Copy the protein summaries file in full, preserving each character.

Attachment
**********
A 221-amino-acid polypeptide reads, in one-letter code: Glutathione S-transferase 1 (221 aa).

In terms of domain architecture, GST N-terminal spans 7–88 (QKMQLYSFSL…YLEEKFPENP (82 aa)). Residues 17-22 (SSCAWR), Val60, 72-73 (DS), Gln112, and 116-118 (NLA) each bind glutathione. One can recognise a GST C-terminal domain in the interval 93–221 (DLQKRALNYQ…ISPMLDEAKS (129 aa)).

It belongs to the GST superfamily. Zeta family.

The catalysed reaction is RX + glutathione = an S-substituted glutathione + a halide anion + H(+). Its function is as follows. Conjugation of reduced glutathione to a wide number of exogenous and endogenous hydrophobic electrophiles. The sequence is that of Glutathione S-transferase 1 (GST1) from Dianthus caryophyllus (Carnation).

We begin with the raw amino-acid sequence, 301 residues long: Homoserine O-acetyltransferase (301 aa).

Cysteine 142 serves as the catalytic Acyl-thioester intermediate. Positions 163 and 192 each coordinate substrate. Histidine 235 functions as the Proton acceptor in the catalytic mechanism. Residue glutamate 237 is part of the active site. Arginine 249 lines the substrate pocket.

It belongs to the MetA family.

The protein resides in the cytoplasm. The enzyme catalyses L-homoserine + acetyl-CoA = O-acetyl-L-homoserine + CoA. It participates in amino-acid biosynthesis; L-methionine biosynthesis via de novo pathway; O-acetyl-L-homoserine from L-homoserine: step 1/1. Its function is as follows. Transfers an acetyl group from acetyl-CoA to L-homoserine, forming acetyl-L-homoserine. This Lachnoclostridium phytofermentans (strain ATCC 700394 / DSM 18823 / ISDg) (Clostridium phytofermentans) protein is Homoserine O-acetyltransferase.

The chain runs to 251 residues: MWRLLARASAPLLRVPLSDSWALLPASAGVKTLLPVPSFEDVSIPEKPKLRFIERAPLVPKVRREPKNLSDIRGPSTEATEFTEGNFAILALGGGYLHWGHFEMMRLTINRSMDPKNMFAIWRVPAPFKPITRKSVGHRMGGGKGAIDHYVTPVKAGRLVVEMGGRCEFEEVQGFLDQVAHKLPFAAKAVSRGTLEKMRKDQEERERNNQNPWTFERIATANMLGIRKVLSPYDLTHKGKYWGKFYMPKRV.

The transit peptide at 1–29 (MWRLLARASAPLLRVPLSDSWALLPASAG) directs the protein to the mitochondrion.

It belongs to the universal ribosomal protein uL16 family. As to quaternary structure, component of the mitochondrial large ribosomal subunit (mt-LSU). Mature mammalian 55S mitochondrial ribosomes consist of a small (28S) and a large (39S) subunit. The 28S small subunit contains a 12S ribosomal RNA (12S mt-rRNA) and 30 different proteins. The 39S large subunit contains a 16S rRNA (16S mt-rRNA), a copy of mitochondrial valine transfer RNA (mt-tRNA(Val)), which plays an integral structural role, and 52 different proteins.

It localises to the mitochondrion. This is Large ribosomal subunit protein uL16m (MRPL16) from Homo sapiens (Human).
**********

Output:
A 221-amino-acid polypeptide reads, in one-letter code: Glutathione S-transferase 1 (221 aa).

In terms of domain architecture, GST N-terminal spans 7–88 (QKMQLYSFSL…YLEEKFPENP (82 aa)). Residues 17-22 (SSCAWR), Val60, 72-73 (DS), Gln112, and 116-118 (NLA) each bind glutathione. One can recognise a GST C-terminal domain in the interval 93–221 (DLQKRALNYQ…ISPMLDEAKS (129 aa)).

It belongs to the GST superfamily. Zeta family.

The catalysed reaction is RX + glutathione = an S-substituted glutathione + a halide anion + H(+). Its function is as follows. Conjugation of reduced glutathione to a wide number of exogenous and endogenous hydrophobic electrophiles. The sequence is that of Glutathione S-transferase 1 (GST1) from Dianthus caryophyllus (Carnation).

We begin with the raw amino-acid sequence, 301 residues long: Homoserine O-acetyltransferase (301 aa).

Cysteine 142 serves as the catalytic Acyl-thioester intermediate. Positions 163 and 192 each coordinate substrate. Histidine 235 functions as the Proton acceptor in the catalytic mechanism. Residue glutamate 237 is part of the active site. Arginine 249 lines the substrate pocket.

It belongs to the MetA family.

The protein resides in the cytoplasm. The enzyme catalyses L-homoserine + acetyl-CoA = O-acetyl-L-homoserine + CoA. It participates in amino-acid biosynthesis; L-methionine biosynthesis via de novo pathway; O-acetyl-L-homoserine from L-homoserine: step 1/1. Its function is as follows. Transfers an acetyl group from acetyl-CoA to L-homoserine, forming acetyl-L-homoserine. This Lachnoclostridium phytofermentans (strain ATCC 700394 / DSM 18823 / ISDg) (Clostridium phytofermentans) protein is Homoserine O-acetyltransferase.

The chain runs to 251 residues: MWRLLARASAPLLRVPLSDSWALLPASAGVKTLLPVPSFEDVSIPEKPKLRFIERAPLVPKVRREPKNLSDIRGPSTEATEFTEGNFAILALGGGYLHWGHFEMMRLTINRSMDPKNMFAIWRVPAPFKPITRKSVGHRMGGGKGAIDHYVTPVKAGRLVVEMGGRCEFEEVQGFLDQVAHKLPFAAKAVSRGTLEKMRKDQEERERNNQNPWTFERIATANMLGIRKVLSPYDLTHKGKYWGKFYMPKRV.

The transit peptide at 1–29 (MWRLLARASAPLLRVPLSDSWALLPASAG) directs the protein to the mitochondrion.

It belongs to the universal ribosomal protein uL16 family. As to quaternary structure, component of the mitochondrial large ribosomal subunit (mt-LSU). Mature mammalian 55S mitochondrial ribosomes consist of a small (28S) and a large (39S) subunit. The 28S small subunit contains a 12S ribosomal RNA (12S mt-rRNA) and 30 different proteins. The 39S large subunit contains a 16S rRNA (16S mt-rRNA), a copy of mitochondrial valine transfer RNA (mt-tRNA(Val)), which plays an integral structural role, and 52 different proteins.

It localises to the mitochondrion. This is Large ribosomal subunit protein uL16m (MRPL16) from Homo sapiens (Human).